“PGM Market Report May 2023”
“PGM Market Report May 2023”
A return to more balanced conditions is expected
Johnson Matthey’s annual review of the platinum group metal (pgm) markets was published on 15th May 2023, providing an outlook for pgm supply and demand for 2023. The report contains a comprehensive review of developments in the automotive market, covering production and powertrain trends and their implications for pgm use as well as an update on future emissions legislation. It also features an in-depth discussion of the ruthenium and iridium markets in view of increasing interest in the use of these metals in the net zero transition.
Prices and Supplies
The first quarter of 2023 saw steep falls in palladium and rhodium prices (Figure 1). After a series of liquidity squeezes between 2019 and 2022, both markets are now returning to more normal conditions, with rhodium in a small surplus and the palladium market close to balance. In contrast, platinum is forecast to shift into a small deficit in 2023 due to greater adoption of trimetal catalysts on gasoline vehicles and robust industrial demand.
Johnson Matthey’s forecasts for all three metals show an increase in primary pgm supplies in 2023 in line with improved smelter availability in South Africa and some incremental growth at mines currently implementing expansion programmes. Although Russian pgm output could fall, Norilsk Nickel is expected to maintain supplies by mobilising stocks of refined pgm that were not sold in 2022.
Secondary supplies should also grow modestly in line with a gradual recovery in new vehicle registrations. However, there is some downside risk to the estimates if falling palladium and rhodium prices cause scrap collectors to ‘hoard’ spent catalytic converters in the hope that their value will increase in future. Scrap flows in China fell sharply during the first quarter of 2023 due to an increase in hoarding, but activity is expected to normalise once the market adjusts to lower price levels.
Demand for pgms is forecast to remain relatively robust, especially for platinum which could see double-digit gains. Automotive platinum consumption should enjoy another year of strong growth, mainly due to ongoing platinum-for‐palladium substitution on gasoline autocatalysts. However, rhodium use will be flat while palladium automotive demand will fall slightly, leaving total pgm consumption on vehicles only slightly higher than in 2022. While several large automotive markets will enforce tighter emissions legislation in 2023, autocatalyst pgm loadings are forecast to rise only modestly.
On the industrial front, demand in the chemicals sector is expected to remain buoyant for at least another year but a downturn in the electronics industry is currently affecting pgm use in electronic components, hard disks and display glass. Johnson Matthey’s forecasts reflect industry expectations of a recovery in the electronics sector during the second half of 2023; if this does not materialise, there could be some downside to the reported demand numbers. More broadly, the outlook for major world economies remains clouded by high inflation, elevated interest rates and increased geopolitical instability, escalating the risk that planned capacity expansions in the glass, chemical and petroleum sectors could be delayed or cancelled.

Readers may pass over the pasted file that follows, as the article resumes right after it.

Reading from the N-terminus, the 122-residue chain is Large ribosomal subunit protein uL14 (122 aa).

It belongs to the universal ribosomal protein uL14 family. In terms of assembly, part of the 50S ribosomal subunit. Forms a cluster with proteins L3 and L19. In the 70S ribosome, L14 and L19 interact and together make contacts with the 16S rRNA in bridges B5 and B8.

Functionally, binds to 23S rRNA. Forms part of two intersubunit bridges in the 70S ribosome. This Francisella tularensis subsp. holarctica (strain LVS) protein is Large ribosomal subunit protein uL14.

Jewellery demand, primarily for platinum, is forecast to be broadly stable in 2023. There are signs that the Chinese market could be bottoming out, but manufacturers in this region remain pessimistic about the outlook for platinum jewellery and have redeployed equipment and workers. This means there is little prospect of any material increase in Chinese jewellery demand in 2023 but there should be some growth in the US and Indian markets.
Johnson Matthey’s forecast allows for positive investment demand for both platinum and palladium in 2023. During the first quarter of 2023, platinum benefited from a fall in yen-denominated prices which triggered renewed buying of large bars in Japan. There was also significant buying of platinum exchange traded funds (ETFs) in South Africa, where electricity shortages (and the resulting risk to mine production) encouraged a rotation out of mining equities and into underlying commodities. Palladium also saw some modest ETF buying, perhaps reflecting recent falls in the price which have created a more attractive entry point.
The ‘minor pgms’, ruthenium and iridium, are forecast to see strong growth in demand in 2023 with increased use of ruthenium in chemical catalysts (Figure 2) and growing consumption of iridium in a variety of electrochemical processes (Figure 3). Following a period of market tightness, availability is currently adequate to meet consumer demand. Higher prices are stimulating efforts to minimise metal consumption via higher efficiencies and improved recoveries from in-process scrap. There has also been some substitution of iridium with platinum in crucibles used to grow electronic crystals.
Overall, a return to more balanced conditions in the pgm markets is expected during 2023. While the figures show the platinum market in a small deficit, there are ample market stocks available to meet consumer demand. For palladium and rhodium, the risk of renewed liquidity crises has receded in view of the subdued outlook for gasoline vehicle production, along with platinum-for-palladium substitution in autocatalysts and technical developments which released significant quantities of rhodium from the fibreglass industry during 2021–2022.
PGM Market Report May 2023 LINK https://matthey.com/documents/161599/404086/PGM+Market+Report+May23.pdf/2f048a72-74a8-8b23-f18e-c875000ed76b?t=1684144507321/
Alison Cowley has worked in Johnson Matthey’s Market Research department since 1990 and currently holds the post of Principal Analyst. She is Johnson Matthey’s specialist on mining and supplies of the platinum group metals (pgms) and the author of the annual "PGM Market Report".